Solar thermal energy registered a slight decrease in Europe

Following an outstanding growth in 2008, the European solar thermal market decreased by 10% in 2009. For the second year in a row, over 4 million square metres of solar panels were sold in Europe. However, the outlook for 2010 remains uncertain as the financial and economic crisis continues to have a negative impact on public support and incentive policies for renewable heating and cooling.

2009 was a challenging year for the solar thermal sector in Europe. While still the leader with an overall share of 38%, the German market contracted by 23% Furthermore, the effects of the current economic downturn have been felt most acutely in recently booming countries such as France, Spain and Italy.

However, the “solar thermal sector still outperformed a market environment characterized by struggling building industries in many European countries and the global economic crisis”, says Olivier Drücke, ESTIF President. Smaller markets like Denmark, the Netherlands, Switzerland and the United Kingdom, all below 200,000 m² newly installed capacity per annum, posted a double digit growth in 2009. The Portuguese solar thermal market even experienced a twofold increase due to a new financial incentive scheme.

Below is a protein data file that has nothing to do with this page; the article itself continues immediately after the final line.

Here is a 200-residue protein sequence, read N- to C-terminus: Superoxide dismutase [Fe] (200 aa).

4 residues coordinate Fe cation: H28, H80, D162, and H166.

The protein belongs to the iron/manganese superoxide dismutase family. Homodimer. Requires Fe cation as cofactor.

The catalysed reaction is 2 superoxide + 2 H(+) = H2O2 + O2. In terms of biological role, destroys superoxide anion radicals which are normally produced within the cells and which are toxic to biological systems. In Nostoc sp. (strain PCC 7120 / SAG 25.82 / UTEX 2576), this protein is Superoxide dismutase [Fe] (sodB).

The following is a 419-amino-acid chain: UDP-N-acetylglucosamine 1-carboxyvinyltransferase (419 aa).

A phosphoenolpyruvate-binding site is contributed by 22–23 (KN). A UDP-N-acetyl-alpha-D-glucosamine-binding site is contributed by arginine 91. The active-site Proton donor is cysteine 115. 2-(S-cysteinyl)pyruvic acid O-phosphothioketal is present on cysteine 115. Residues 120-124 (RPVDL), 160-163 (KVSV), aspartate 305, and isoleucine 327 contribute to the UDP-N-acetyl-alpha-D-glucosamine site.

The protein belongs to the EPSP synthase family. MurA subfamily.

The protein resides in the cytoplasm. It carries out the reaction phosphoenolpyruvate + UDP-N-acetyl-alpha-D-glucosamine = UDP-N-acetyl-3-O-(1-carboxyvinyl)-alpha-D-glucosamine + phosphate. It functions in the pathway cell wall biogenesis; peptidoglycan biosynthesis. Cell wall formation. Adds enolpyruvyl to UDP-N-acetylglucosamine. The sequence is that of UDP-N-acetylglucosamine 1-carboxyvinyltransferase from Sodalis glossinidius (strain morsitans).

Obviously fuel prices and economic activity have a significant impact on solar thermal markets; however, our sector’s stability remains fragile being highly dependent on the diversified and inconsistent support mechanisms available for solar thermal technologies across Europe. Often, periods of strong growth are followed by sharp downturns, a trend illustrated by the past two years with a substantial increase of 60% in 2008 and a decrease of 10% in 2009.

Business in 2010 will hence be affected by the impact of the financial and economic crisis on public support and incentive policies across Europe. In this context, we should bear in mind that “renewables are today an integral part of the energy policy agenda in most European countries, a fact primarily due to the RES directive and its forthcoming incorporation into national legislations.” remarks Xavier Noyon, ESTIF Secretary General.

Interestingly enough, and surely another positive sign, orders for large solar installations seem to be unaffected by the market downturn.

ESTIF is the voice of the solar thermal industry, actively promoting the use of solar thermal technology for renewable heating and cooling in Europe. With around 100 members from 19 European countries, ESTIF represents the entire supply chain.